Persecution In Arthur Miller's The Crucible

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Scandal. Sex. Persecution. Desecration. These four distinct concepts are recurring themes which guide the life of John Proctor throughout the tale that is Arthur Miller’s The Crucible. As a man of Puritan faith and values, John lives a humble life as a farmer until one exciting evening in the village of Salem, Massachusetts-- when a group of young girls dancing lewdly with a supposed witch in the woods are caught by the town Minister. One of the youth in particular, a cunning girl named Abigail, steals Proctor away for a conversation hidden from the general public, and their secret is revealed to us: their forbidden (not to mention pedophilic) affair a year prior, which had been discovered by John’s wife, Elizabeth. Abigail, anguished by Elizabeth’s…show more content…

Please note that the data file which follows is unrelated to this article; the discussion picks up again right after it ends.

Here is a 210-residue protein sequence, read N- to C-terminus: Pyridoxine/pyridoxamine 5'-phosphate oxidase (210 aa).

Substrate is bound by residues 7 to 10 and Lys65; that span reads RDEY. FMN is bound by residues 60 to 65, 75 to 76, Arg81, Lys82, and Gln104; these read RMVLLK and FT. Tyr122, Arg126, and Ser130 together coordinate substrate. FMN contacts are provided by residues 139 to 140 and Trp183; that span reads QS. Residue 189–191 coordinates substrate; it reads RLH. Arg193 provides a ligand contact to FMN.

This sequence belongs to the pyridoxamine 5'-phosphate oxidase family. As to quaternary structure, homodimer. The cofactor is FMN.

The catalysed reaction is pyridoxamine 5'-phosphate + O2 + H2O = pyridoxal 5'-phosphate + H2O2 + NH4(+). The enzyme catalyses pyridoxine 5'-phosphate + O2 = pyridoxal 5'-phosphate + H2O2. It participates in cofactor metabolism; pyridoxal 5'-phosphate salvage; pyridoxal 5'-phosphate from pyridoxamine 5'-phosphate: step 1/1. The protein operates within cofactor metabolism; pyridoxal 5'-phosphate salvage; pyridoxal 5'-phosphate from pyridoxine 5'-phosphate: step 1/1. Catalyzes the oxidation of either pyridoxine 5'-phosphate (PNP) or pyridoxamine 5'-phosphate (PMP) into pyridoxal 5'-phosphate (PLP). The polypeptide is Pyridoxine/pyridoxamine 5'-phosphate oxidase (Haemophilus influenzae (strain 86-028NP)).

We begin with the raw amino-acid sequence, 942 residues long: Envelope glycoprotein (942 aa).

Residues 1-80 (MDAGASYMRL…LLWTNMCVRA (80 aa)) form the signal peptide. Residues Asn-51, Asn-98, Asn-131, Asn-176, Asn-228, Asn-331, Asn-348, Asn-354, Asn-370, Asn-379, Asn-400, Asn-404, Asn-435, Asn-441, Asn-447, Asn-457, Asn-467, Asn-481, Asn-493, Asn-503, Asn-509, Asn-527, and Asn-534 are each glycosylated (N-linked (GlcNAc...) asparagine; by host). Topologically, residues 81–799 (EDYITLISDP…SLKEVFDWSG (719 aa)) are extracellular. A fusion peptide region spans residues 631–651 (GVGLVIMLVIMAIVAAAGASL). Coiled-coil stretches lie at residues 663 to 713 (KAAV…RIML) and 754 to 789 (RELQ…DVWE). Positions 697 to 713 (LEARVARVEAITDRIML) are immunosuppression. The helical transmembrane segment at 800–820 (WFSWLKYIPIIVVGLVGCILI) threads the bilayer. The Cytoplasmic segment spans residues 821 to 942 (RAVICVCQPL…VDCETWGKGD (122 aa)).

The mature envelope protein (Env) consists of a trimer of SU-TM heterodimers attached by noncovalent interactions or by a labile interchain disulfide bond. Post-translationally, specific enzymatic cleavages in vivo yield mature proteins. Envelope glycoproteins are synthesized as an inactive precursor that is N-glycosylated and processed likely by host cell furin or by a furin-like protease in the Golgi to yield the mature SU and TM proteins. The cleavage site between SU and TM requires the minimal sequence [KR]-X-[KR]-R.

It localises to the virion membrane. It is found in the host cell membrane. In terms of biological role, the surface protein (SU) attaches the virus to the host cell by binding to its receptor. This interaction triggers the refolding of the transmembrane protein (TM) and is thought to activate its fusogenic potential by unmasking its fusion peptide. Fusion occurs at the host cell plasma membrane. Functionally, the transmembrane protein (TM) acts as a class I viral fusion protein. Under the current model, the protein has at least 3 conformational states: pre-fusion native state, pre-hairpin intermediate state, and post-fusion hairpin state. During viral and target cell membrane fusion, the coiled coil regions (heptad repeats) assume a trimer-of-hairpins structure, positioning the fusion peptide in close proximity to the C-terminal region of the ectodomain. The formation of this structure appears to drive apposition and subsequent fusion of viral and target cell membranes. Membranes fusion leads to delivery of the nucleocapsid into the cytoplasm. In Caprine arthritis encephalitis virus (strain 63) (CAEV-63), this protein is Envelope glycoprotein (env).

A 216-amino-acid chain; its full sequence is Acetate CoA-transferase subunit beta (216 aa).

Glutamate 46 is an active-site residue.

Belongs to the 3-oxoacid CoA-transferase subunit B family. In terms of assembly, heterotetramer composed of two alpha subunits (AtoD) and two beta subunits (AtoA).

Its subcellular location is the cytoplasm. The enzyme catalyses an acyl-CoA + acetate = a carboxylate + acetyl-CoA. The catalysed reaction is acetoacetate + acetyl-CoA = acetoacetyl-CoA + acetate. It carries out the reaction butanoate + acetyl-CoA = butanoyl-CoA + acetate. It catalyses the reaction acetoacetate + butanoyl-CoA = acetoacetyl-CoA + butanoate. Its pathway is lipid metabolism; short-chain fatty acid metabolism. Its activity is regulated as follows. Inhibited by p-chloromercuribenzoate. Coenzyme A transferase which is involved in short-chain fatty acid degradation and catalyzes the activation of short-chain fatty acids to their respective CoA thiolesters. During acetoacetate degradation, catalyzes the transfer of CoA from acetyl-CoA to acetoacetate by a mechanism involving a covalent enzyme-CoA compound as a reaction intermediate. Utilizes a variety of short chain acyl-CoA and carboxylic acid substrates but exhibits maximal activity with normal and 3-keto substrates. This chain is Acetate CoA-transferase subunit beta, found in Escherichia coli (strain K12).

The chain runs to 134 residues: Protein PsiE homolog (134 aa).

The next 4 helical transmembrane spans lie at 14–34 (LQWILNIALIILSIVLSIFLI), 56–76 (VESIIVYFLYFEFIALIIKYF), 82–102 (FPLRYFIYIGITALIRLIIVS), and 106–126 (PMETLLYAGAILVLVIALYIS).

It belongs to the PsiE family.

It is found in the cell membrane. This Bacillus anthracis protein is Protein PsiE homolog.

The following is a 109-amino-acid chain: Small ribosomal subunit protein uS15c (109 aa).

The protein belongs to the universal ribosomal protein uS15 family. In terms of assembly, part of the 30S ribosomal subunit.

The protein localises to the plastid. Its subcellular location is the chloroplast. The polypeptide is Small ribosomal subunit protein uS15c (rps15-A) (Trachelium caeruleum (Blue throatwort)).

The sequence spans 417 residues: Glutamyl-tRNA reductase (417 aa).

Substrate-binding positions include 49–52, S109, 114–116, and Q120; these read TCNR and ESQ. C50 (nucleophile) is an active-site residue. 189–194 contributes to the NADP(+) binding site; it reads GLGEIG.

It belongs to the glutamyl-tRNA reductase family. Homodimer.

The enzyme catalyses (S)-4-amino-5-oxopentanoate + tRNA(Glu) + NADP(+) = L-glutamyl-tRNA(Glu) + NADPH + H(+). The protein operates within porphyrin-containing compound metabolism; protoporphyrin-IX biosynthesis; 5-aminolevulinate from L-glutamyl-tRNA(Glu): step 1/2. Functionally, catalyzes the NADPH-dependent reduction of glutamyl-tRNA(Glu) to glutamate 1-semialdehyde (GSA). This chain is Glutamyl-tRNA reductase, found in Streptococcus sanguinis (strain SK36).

Either god is real and is punishing him for his impunity during the affair, or he is dead and has relinquished control over the stability of nature and humanity. John pursues the latter, likely because of his pride as both a Christian and a male. If we look at the evidence, it is clear that John is a man made of fear and pride. He would rather believe that god is dead, and the wrath of a godless land is more believable than the fact that he has broken his religious code of conduct. It’s more entertaining than surprising to watch John struggle with his pride, as he attempts to convince himself that he is a man of God who simply committed a deed as a will of social deterioration, rather than a blasphemous mistake that would call into question his character. Christian men of the seventeenth century were entirely reliant on the social constructs of not only having a tough stereotypically male nature, but also holding on to faith as a means of filling in his heart. This is seen by his demand that Mary tell Judge Danforth the women are liars, as he is not willing to complete the task himself. Danforth, sees through the plot and traps John by telling him that his wife, Elizabeth, is pregnant. The moment is furthered when Abigail enters the room, and gets rid of John’s hope at convicting her by accusing Mary herself of being a
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